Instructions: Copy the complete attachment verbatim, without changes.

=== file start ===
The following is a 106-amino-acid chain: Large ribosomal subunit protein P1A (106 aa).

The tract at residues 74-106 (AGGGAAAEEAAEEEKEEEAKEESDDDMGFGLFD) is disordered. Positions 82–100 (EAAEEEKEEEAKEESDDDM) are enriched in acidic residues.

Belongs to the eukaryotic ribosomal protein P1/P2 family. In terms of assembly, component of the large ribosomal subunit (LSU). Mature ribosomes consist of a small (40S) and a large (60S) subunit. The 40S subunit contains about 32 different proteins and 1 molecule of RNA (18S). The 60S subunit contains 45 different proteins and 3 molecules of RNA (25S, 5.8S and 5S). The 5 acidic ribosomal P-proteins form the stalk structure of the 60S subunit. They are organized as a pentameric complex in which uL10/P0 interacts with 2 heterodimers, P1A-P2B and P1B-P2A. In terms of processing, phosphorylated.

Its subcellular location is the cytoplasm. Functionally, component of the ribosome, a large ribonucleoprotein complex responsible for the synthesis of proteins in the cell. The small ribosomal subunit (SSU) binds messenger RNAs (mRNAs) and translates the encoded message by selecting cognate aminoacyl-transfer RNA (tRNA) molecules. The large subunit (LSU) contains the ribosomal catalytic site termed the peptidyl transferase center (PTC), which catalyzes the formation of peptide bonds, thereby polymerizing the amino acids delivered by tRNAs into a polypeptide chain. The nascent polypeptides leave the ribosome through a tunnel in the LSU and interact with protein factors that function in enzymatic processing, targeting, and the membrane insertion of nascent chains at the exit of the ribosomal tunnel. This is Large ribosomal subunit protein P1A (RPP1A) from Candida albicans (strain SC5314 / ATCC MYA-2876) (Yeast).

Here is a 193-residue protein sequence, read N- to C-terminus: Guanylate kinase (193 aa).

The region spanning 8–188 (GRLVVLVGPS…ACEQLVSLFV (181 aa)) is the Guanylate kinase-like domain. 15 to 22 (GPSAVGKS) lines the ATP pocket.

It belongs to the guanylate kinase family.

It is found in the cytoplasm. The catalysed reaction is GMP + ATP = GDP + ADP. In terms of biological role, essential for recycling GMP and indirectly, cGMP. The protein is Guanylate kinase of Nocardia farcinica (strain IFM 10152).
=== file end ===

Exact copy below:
The following is a 106-amino-acid chain: Large ribosomal subunit protein P1A (106 aa).

The tract at residues 74-106 (AGGGAAAEEAAEEEKEEEAKEESDDDMGFGLFD) is disordered. Positions 82–100 (EAAEEEKEEEAKEESDDDM) are enriched in acidic residues.

Belongs to the eukaryotic ribosomal protein P1/P2 family. In terms of assembly, component of the large ribosomal subunit (LSU). Mature ribosomes consist of a small (40S) and a large (60S) subunit. The 40S subunit contains about 32 different proteins and 1 molecule of RNA (18S). The 60S subunit contains 45 different proteins and 3 molecules of RNA (25S, 5.8S and 5S). The 5 acidic ribosomal P-proteins form the stalk structure of the 60S subunit. They are organized as a pentameric complex in which uL10/P0 interacts with 2 heterodimers, P1A-P2B and P1B-P2A. In terms of processing, phosphorylated.

Its subcellular location is the cytoplasm. Functionally, component of the ribosome, a large ribonucleoprotein complex responsible for the synthesis of proteins in the cell. The small ribosomal subunit (SSU) binds messenger RNAs (mRNAs) and translates the encoded message by selecting cognate aminoacyl-transfer RNA (tRNA) molecules. The large subunit (LSU) contains the ribosomal catalytic site termed the peptidyl transferase center (PTC), which catalyzes the formation of peptide bonds, thereby polymerizing the amino acids delivered by tRNAs into a polypeptide chain. The nascent polypeptides leave the ribosome through a tunnel in the LSU and interact with protein factors that function in enzymatic processing, targeting, and the membrane insertion of nascent chains at the exit of the ribosomal tunnel. This is Large ribosomal subunit protein P1A (RPP1A) from Candida albicans (strain SC5314 / ATCC MYA-2876) (Yeast).

Here is a 193-residue protein sequence, read N- to C-terminus: Guanylate kinase (193 aa).

The region spanning 8–188 (GRLVVLVGPS…ACEQLVSLFV (181 aa)) is the Guanylate kinase-like domain. 15 to 22 (GPSAVGKS) lines the ATP pocket.

It belongs to the guanylate kinase family.

It is found in the cytoplasm. The catalysed reaction is GMP + ATP = GDP + ADP. In terms of biological role, essential for recycling GMP and indirectly, cGMP. The protein is Guanylate kinase of Nocardia farcinica (strain IFM 10152).